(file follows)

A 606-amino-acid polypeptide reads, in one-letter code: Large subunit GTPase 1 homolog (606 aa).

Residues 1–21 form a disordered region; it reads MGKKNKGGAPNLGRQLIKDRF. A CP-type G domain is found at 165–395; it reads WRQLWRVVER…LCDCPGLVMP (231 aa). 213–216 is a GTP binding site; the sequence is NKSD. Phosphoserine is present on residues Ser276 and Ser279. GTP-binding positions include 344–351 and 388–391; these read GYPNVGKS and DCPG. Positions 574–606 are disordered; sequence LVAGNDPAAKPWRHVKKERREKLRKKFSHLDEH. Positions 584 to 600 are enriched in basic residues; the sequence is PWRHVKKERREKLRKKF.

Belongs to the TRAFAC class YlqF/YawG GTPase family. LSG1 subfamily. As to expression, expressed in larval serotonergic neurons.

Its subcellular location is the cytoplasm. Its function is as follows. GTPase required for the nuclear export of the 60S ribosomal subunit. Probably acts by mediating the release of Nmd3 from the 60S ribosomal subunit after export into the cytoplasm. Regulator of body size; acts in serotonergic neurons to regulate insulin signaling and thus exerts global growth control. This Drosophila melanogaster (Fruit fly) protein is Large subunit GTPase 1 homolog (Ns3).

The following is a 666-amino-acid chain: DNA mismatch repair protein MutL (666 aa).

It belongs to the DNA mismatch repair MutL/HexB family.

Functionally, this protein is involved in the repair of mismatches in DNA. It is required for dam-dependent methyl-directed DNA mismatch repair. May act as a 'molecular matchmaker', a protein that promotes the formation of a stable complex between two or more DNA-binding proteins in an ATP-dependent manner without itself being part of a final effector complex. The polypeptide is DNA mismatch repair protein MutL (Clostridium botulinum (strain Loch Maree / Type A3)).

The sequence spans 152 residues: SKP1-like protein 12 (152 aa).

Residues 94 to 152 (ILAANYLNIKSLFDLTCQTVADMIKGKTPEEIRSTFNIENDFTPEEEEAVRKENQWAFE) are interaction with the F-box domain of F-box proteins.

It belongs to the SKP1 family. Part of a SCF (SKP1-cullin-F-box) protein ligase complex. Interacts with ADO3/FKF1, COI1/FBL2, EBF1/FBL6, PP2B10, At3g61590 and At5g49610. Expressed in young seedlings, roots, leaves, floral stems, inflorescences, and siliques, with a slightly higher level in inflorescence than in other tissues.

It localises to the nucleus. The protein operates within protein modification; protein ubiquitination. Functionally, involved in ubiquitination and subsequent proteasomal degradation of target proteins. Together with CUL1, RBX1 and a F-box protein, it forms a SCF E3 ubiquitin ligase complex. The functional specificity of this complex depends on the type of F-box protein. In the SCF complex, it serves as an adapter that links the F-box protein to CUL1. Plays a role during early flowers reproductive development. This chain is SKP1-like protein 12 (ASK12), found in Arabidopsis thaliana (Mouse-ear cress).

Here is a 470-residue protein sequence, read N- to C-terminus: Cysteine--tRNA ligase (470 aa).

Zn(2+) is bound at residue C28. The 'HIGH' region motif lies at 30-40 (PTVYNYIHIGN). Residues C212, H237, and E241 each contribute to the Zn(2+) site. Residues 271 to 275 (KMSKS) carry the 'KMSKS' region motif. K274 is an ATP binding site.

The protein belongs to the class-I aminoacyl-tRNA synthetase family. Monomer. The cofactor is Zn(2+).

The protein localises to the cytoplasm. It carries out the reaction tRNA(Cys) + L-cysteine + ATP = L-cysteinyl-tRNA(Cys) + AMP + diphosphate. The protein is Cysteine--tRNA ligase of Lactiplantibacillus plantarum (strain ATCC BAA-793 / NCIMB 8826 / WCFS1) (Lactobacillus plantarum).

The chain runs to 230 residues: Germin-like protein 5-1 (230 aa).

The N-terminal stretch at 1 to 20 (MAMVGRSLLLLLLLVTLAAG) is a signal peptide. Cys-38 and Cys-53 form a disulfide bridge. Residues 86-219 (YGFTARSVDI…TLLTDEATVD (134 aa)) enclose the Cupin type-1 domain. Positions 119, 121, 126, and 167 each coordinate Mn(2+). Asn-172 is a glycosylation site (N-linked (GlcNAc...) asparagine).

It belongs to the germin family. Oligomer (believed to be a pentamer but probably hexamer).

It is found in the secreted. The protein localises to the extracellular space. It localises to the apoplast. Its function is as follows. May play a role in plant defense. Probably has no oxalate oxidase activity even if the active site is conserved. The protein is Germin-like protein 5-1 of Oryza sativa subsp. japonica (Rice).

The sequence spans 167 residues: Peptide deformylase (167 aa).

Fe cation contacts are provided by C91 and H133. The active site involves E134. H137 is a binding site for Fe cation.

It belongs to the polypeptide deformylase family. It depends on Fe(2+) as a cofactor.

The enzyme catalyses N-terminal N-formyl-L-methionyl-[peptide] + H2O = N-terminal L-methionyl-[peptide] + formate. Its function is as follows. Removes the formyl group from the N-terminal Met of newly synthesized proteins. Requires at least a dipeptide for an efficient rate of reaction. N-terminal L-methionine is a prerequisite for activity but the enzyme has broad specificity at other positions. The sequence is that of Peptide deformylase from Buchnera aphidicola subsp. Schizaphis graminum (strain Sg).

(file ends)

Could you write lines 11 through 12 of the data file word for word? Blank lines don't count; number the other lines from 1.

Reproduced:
It localises to the nucleus. The protein operates within protein modification; protein ubiquitination. Functionally, involved in ubiquitination and subsequent proteasomal degradation of target proteins. Together with CUL1, RBX1 and a F-box protein, it forms a SCF E3 ubiquitin ligase complex. The functional specificity of this complex depends on the type of F-box protein. In the SCF complex, it serves as an adapter that links the F-box protein to CUL1. Plays a role during early flowers reproductive development. This chain is SKP1-like protein 12 (ASK12), found in Arabidopsis thaliana (Mouse-ear cress).

Here is a 470-residue protein sequence, read N- to C-terminus: Cysteine--tRNA ligase (470 aa).